Berkeley, CA: TechHive

Making the Case for a Makeathon

TechHive is the YOUmedia Learning Lab based out of the Lawrence Hall of Science in Berkeley, California. During the last weekend in May, TechHive’s staff and teen interns collaborated to plan, develop, raise funds for, and run a Makeathon. The idea for this event came from a shared desire to experiment with an alternative to the popular hackathon event. Hackathons have developed a negative reputation for often being male-dominated and sexist events. Writers and critics have drawn similarities between the lack of diversity in hackathons as a reflection of a larger lack of diversity both in Silicon Valley and in the field of technology jobs. The teen interns in TechHive had many conversations about this with each other, mentors, and staff at Lawrence Hall, and with the support of the Hall were encouraged to address this issue head-on. They conscientiously planned every aspect of what became TechHive’s Makeathon held at the Children’s Creativity Museum. The Makeathon offered an alternative to the hackathon—created by and with teens— as an example of what communal, collaborative making and learning could look like.

“The most negative thing that I feel happens at tech events, specifically at hackathons, is that there is a lot of sexual harassment that goes on… For example, I went to High School Hacks, and a lot of guys saw it as their opportunity to try out their pick-up lines… That is something that I see a lot when I’m doing tech things besides TechHive.” said Ming, one of TechHive’s teen interns during a YOUmedia Learning Labs Network google hangout where she was joined by TechHive staff AJ Almaguer and TechHive’s Director, Dr. Sherry Hsi. Other female teen interns who had tried their first technology hackathon shared both positive and negative experiences with Lawrence Hall’s staff. Ming wanted to be able to provide an environment that still had the excitement of competition and immersion in technology, but with more female peers. Another female intern found hackathons favored experts and were unwelcoming to both beginners and young women. Participants with no background in robotics, computing, or building would be placed at an immediate disadvantage. As Dr. Hsi commented, “It’s hard to measure, but it’s this notion that there’s a chilly climate and an atmosphere that’s a bit hostile towards girls and women… And there are subtle interactions, and subtle ways of framing activity, ways of organizing groups that would cause girls and women to feel less welcome.” These observations and conversations between teens and staff were instrumental in shaping the Makeathon.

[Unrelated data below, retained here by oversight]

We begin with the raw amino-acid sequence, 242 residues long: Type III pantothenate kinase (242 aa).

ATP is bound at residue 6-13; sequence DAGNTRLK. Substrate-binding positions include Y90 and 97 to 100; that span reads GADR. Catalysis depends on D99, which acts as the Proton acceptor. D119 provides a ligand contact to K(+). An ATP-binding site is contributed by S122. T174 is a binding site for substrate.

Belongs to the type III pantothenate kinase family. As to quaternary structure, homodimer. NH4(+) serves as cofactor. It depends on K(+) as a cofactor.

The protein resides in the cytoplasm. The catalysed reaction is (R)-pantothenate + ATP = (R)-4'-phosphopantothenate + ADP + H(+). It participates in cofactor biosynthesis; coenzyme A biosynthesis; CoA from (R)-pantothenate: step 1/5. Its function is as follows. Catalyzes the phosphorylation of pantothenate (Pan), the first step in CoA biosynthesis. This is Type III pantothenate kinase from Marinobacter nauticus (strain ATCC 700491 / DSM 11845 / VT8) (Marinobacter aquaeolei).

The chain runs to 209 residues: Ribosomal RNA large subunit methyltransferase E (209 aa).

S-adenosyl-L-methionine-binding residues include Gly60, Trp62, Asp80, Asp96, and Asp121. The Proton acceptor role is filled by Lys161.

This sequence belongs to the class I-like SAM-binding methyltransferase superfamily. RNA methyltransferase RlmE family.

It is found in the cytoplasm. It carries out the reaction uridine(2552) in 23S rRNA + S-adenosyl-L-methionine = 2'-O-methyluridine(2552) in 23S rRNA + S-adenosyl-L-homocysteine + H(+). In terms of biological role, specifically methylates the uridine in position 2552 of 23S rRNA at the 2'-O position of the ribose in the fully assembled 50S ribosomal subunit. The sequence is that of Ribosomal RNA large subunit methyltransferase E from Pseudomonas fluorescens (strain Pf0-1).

According to Ming, TechHive’s YOUmedia space has a more diverse representation of women when compared to other teen tech programs she’s experienced in the Bay Area, “There are a lot of girls in TechHive, which is unusual for a place that has to do with tech, because when you go to things like hackathons you may see one or maybe two other girls.” That stark contrast was one of the things that motivated Ming, along with Ilona, another teen intern, to develop this two-day, ten hour/day intensive that included technical training, as well as training in crafting, building, and construction. The end goal of the makeathon was to finish with a tangible product. “Our goal wasn’t to build the next future app or startup,” said AJ Almaguer, “it was to make a cute pet that will bring joy to the [young visitors to the Children’s Creativity Museum] and showcase it in a collaborative event.” This “petting zoo” aspect, paired with the introductory tech and crafting workshops, set the foundation for a communal experience and skillshare rather than competition.